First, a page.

From Ebola to COVID-19: Arming frontline workers with truth

Posted on 09/04/2020

Six months ago, Grameen Foundation published a blog about our work battling the spread of Ebola in Rwanda. Rumors, lies, conspiracy theories and mistrust in the government had contributed to rampant spread of the virus in the nearby Congo, leading to 2,299 deaths. Our job was to help keep the same from happening in Rwanda.

To many readers of that blog, the very idea that there are those willing to endanger lives by propagating lies about a deadly disease may have seemed outlandish. “That would never happen in the U.S.,” some may have thought.

Six months and one worldwide pandemic later, we are reminded – never say never. As COVID-19 spread across the world, misinformation spread with it. In the United States, our president has disseminated false information and debunked cures, and our health officials have been threatened by conspiracy theorists. At this writing, there have been 180,000 coronavirus deaths in the U.S.

So, when I tell supporters today that we are building on Grameen’s Ebola efforts to educate residents in Rwanda and Sierra Leone about COVID-19, they have a whole new appreciation for the urgency of our work – because they have seen firsthand the deadly consequences of unimpeded misinformation.

The big advantage we have in Rwanda and Sierra Leone are the networks of Community Health Workers (CHWs). Like other Grameen Community Agents, these local health workers are trusted and respected in their communities. Messages from government and healthcare professionals often are not.

With support of Johnson & Johnson, along with the Ministry of Health and the Rwanda Biomedical Centre, Grameen Foundation is training 55,000 CHWs in Rwanda to quickly provide their neighbors with crucial information about COVID-19 prevention. World Vision International is supporting a similar undertaking in Sierra Leone where we are training 6,000 CHW’s.

Experience is our other advantage. In our war on Ebola, we applied Grameen’s MOTS (Mobile Training and Support) service to train Community Health Workers. The remote CHWs were most successful when they were able to access training modules on their own mobile phones, on their own schedules and in their own languages. Applying those key takeaways in our new fight against COVID-19 has given us a home field advantage. In Sierra Leone, for instance, we knew from the beginning that we had to be prepared to train our 6,000 CHW’s in 10 different languages.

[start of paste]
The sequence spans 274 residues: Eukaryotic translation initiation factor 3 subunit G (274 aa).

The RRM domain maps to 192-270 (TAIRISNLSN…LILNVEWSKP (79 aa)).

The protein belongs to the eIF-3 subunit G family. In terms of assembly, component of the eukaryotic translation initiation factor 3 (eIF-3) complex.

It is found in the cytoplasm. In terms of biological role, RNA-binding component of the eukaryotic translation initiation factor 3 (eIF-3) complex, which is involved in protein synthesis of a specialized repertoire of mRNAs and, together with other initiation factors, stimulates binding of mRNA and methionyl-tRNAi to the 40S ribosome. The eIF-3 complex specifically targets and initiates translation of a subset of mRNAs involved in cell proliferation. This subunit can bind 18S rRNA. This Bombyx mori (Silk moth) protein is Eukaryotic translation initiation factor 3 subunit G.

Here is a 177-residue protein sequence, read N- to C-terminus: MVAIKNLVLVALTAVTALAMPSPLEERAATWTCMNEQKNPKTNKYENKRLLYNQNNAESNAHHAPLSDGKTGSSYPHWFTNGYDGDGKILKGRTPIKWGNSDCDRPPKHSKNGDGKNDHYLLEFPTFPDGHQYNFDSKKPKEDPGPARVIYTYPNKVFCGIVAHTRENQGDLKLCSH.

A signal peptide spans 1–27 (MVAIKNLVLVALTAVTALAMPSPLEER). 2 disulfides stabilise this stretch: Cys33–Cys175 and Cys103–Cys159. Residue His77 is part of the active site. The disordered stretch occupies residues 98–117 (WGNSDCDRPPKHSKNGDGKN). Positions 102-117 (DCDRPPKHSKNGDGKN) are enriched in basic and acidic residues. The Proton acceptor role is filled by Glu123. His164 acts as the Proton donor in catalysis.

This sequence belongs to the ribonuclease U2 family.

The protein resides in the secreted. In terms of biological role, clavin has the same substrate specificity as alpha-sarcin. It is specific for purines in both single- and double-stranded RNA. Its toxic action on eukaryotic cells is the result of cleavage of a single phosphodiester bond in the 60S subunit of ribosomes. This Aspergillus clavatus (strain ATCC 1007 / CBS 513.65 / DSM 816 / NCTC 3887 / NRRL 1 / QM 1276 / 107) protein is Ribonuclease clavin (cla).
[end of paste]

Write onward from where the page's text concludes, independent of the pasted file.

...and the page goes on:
We also learned the importance of providing support for the mental health of both the health care worker and the community. Just as we found with Ebola, we recognized the mental health of many people suffers during these types of pandemics. Not only do those that may unfortunately get the disease suffer from stigmatization, but family members, care givers and even health professionals can find themselves overwhelmed as well. Grameen partnered with J&J to come up with a mental health module that will help provide tips that can be a lifeline for those dealing with mental hardships during this pandemic.

Another key takeaway is the importance of valuing and validating the efforts of CHWs who risk their lives to disseminate information in their communities. In the U.S., we buy dinners for hospital workers, honor our frontline workers with signs in our yards and ribbons in our trees, and go out of our way to thank mail carriers and grocery workers.

CHWs deserve this same kind of recognition, even if delivered on their phones as part of COVID-19 training. And the people of Rwanda and Sierra Leone deserve truthful information to protect themselves and their communities from yet another deadly epidemic. We at Grameen feel privileged to be a part of delivering both.

Monica Amponsah is Regional Program Manager – EBODAC, Grameen Foundation

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